Sweet Briar named 2016 BRAID Affiliate

Sweet Briar is one of two women's colleges in the country to offer an ABET-accredited degree in engineering.
Sweet Briar is one of two women’s colleges in the country to offer an ABET-accredited degree in engineering.

Sweet Briar College announced today that it has been named a 2016 affiliate school of the Building, Recruiting And Inclusion for Diversity initiative, known as BRAID.

BRAID — led by Telle Whitney, president and CEO of the Anita Borg Institute, and Maria Klawe, president of Harvey Mudd College — aims to increase the percentage of women and other minorities among undergraduate majors in computer science departments at colleges and universities across the country.

“It’s never been more important to support young women and people of color as they pursue careers in computer science and engineering programs, and ABI’s BRAID initiative is proud to partner with some of the nation’s top universities in this effort,” said Whitney. “We’re thrilled to welcome Sweet Briar College as a 2016 BRAID Affiliate School.”

Sweet Briar, which boasts one of only two engineering programs in the country at women’s colleges to offer an ABET-accredited degree, has a long history of encouraging women to enter fields in science, technology, engineering and math (STEM).

“As we renew and position Sweet Briar College for its next 114 years, a strong emphasis on engineering, computer science and other science programs will be critical to our commitment to prepare new generations of women for leadership in all fields,” said Sweet Briar president Phillip C. Stone. “We must do it now, and we must do it well. This is a major step in enhancing that commitment.”

The BRAID initiative, funded by Facebook, Google, Intel, Microsoft, CRA and the National Science Foundation, launched in September 2014 in partnership with 15 universities across the nation. Each university committed to a set of approaches to increase diversity within their computer science departments — modeled on the precedents of several “Beacon Institutions,” including Harvey Mudd, which have already succeeded in doing so. Each department also committed to providing data for a research study that will document the progress made over the course of three years.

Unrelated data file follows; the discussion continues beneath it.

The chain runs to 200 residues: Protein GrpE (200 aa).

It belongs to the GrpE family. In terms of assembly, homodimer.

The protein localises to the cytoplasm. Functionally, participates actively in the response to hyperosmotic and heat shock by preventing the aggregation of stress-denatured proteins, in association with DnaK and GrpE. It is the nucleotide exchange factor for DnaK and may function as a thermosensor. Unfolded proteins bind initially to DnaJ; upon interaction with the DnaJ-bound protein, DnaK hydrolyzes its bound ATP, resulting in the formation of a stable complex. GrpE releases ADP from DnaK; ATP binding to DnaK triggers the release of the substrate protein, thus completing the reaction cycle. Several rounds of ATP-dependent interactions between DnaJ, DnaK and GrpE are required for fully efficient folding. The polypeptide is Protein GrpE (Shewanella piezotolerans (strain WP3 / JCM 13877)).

BRAID School Affiliates, like Sweet Briar College, have made the same commitments as BRAID Institutions, but are not currently receiving funding for these programs. They include Rensselaer Polytechnic Institute, Rice University, Simon Fraser and Texas A&M.

As a BRAID Affiliate, Sweet Briar will have the opportunity to interact with and learn from the cohort of BRAID schools by participating in the 2016 BRAID Summit next summer.

“As a college committed to increasing the number of women in STEM fields, we look forward to learning more about the successful initiatives from the BRAID schools,” said Sweet Briar engineering program director Hank Yochum, who will represent the College at the summit. “Our participation will both strengthen the College’s current STEM offerings and support our efforts as we work to enhance our computer science offerings.”

Sweet Briar graduates have already made their mark in the tech world. One such alumna is Leah Busque, an entrepreneur and founder of the successful Internet startup TaskRabbit. She graduated from Sweet Briar in 2001 with a bachelor’s degree in mathematics and computer science.

“Attending a women’s college built a strong foundation, gave me the confidence to explore my passions, and never second guess my ability to step forward as a leader in the space,” Busque said. “Computer science is an exciting and dynamic career, and I am so thrilled to see Sweet Briar College supporting diversity in the field by participating in BRAID and preparing the next generation of female technology entrepreneurs and leaders.”

Sweet Briar is known for encouraging students to work with faculty on research and design projects using state-of-the-art equipment — such as the College’s Land-Atmosphere Research Station, a high-tech facility for studying biosphere-atmosphere interactions — and most pursue internships and other experiential learning opportunities throughout their undergraduate careers.

Read more about BRAID.